Sunday, November 20, 2011

Like a Hag in a Fairytale

    Before beginning this wildly-silly post, I have to share some things.

    Have you ever witnessed a miracle?  Think about it . . .
    On Thursday, I did.  Today I witnessed another one.
    The blogfest began (which by the way is now listed as one of the tabs on my blog, along with the iPad2 giveaway and info about my book).  I read stories of hope and loss.  Most of all, I read stories that brought healing.  
    Your kind words about me blessed my heart.  What shone far above anything though, was your kindness to each other.  I felt so very honored to see your beauty--your hearts--and it continues on.  The support and generosity you've shown to me and others--it's amazing!  
    In addition to that, Zeke's story was released on Friday, 11/18, and now, "The Golden Sky" is currently in Amazon's top 100 U. S. books about grief and dying.  Zeke's story is spreading and hopefully helping others.

    Now, onto the post of the day.
P. S. This picture has nothing to do with today's post.  I just have a thing for ninjas.

    On Friday, Cade was supposed to have the day off so we could go visit Zeke's grave and honor him on his birthday.  Well, it didn't work out that way, so I took the Scribe (my nine-year-old) to the mall to sell books and hand out flyers.
    There's something magical about being nine.  I know that sounds strange since wise people say the odd numbered years are the hardest; that's why they're "odd."  But even if it's hard, nine IS magical.  I remember that whenever I hang out with my kid.  
    Every time someone walked by at the mall, she'd run over and hand them a flyer about my book.  She had no idea I'd pay her real money (vs. the Monopoly kind I gave her in kindergarten).  All she knew was that we sat next to The Popcorn Hut, and if she helped, she'd get to try the white chocolate popcorn.
    So, things went well, but what shocked me was when some people were mean.
    "What's wrong with them?" the Scribe asked when two people said they didn't know what we were selling, but they WERE NOT interested.  
   And I had to admit, they were so mean, their faces looked ugly like greed!
    "Well," I whispered.  "Do you remember how you thought craved pumpkins had powers?"
    She nodded because this past Halloween, she was convinced, when you carve a pumpkin, part of your soul goes into it, and when it rots, well . . . then you know what your true soul looks like.
    Realization lit her eyes.  "We don't even need a pumpkin this time!  We can see if people are nice or not.  Wow, salesmen must know everything about how people really are inside." 
   We were like the ugly hags in fairy tales--the ones who sit in the forest and wait to see if the peasants will be nice to them.  It was epic--I've never wanted to be ugly quite so badly!  
    "You're right," I said.
    "Yeah."  She bit her lip, then continued, "We know everything . . . because we're salesmen!"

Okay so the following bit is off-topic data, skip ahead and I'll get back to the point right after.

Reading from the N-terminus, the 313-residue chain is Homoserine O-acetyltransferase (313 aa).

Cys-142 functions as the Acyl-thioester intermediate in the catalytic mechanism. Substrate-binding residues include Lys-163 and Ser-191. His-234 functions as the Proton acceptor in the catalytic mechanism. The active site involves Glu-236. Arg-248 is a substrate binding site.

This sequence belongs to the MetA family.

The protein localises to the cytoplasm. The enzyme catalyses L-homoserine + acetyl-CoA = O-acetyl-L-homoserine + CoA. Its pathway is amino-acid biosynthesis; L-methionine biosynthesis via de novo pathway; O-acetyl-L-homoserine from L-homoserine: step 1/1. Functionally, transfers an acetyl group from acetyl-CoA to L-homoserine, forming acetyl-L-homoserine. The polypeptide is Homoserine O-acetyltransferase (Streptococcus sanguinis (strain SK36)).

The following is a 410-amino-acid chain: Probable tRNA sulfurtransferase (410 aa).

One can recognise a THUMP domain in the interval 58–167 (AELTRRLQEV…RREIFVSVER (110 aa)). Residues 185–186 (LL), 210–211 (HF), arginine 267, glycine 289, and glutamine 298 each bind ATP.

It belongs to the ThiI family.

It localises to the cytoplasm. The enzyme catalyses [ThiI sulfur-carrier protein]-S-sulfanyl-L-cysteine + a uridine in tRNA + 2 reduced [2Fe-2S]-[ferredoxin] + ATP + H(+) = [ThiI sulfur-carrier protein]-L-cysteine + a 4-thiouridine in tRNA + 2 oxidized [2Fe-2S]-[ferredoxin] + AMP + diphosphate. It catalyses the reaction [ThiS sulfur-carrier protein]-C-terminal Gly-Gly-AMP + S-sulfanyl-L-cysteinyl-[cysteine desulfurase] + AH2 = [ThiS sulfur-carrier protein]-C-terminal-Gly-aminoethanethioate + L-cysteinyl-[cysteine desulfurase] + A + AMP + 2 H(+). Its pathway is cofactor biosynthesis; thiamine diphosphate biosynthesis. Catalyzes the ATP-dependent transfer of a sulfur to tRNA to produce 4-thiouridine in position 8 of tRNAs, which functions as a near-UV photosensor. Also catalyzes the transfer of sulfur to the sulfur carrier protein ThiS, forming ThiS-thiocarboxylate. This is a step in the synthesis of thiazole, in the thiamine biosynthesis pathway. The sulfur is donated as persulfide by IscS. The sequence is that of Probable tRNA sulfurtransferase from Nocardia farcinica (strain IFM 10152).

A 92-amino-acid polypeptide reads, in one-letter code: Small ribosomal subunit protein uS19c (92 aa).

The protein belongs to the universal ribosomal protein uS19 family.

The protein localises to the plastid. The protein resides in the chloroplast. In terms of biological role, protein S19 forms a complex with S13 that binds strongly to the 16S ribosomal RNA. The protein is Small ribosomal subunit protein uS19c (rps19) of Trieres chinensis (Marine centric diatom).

I nodded, suddenly feeling terrible for being rude to a vacuum salesman last week--seriously, what if he was an angel in disguise?!  But thinking about it further, it wasn't very likely; he HAD looked like a hungry wolf in need of cash and my fine china.  
   I pulled myself from my thoughts as I saw a new person walking closer.  "Hey, look at twelve o'clock."  The Scribe, that spy in training, looked right where I told her to.  "That person's going to be nice."  
    "You wanna make a bet?  He's a swerver if I've ever seen one!"
    "A swerver?"
    "Yeah, one of those people who don't even say anything; they just swerve out of the way instead of saying 'no thanks' or shaking their head nicely."
    I snorted.  "He is not a swerver.  He's a nodder, at the least."
    "Seriously, how much will you bet on it?" the Scribe asked.
    "Well," I dug through my pockets quickly, "how about a penny."  I set some change out and we shook on it.
    The man sauntered closer.  He looked at shops.  His plaid jacket reminded me of black licorice and mints all mixed up.  Then, that scoundrel of a man--who once had a twinkle in his eyes--acted mean to the Scribe!  He didn't talk . . . He didn't nod.  He puckered right up like he'd lost his dentures!
    "See," the Scribe giggled.  "Now, that is a swerver if I've ever seen one."
   "But how did you know?" I asked, thinking she's half-spy, half-physic--the best combination EVER.
    "Well, he did seem a bit cranky.  I knew he might swerve since he didn't have a cane."
    "'Cause people with canes can't swerve?"
    "Exactly.  So, they have to nod; it's obvious when you think about it."
    The day went quickly after that.  We met more nodders, swervers and "angels" as the Scribe called them.  We even met a cougher; the woman saw us and conveniently had an asthmatic fit right there in front of a posh manikin.
    It was a wonderful day though, even if it was Zeke's birthday and a reminder that I'll always miss my son who died.  Heck, we even sold some copies of the book, and met a woman who reads my blog--that was a shocker!
    Anyway, all of that was wonderful, but the best part for me was when the Scribe and I got popcorn.  At one point, I giggled so hard, a kernel almost flew into my lung.
    "I learned something today," the Scribe said, pocketing all of the change she'd won from me, plus what she'd earned for helping.  "I learned that it's always good to be nice.  You never know what other people are going through.  And . . . if someone hands you a flyer, you should wait until they can't see you if you'd like to throw it away."
    I smiled through a mouthful of white chocolate.  "You know what I learned?"  I asked and she shook her head.  "I learned that you are a very hard worker AND a good judge of character.  I don't think I should bet against you anymore, though.  You're taking all of my money."
    "But why, Mom?  I like it when we make bets.  You know, I'm trying to earn money for an art kit!"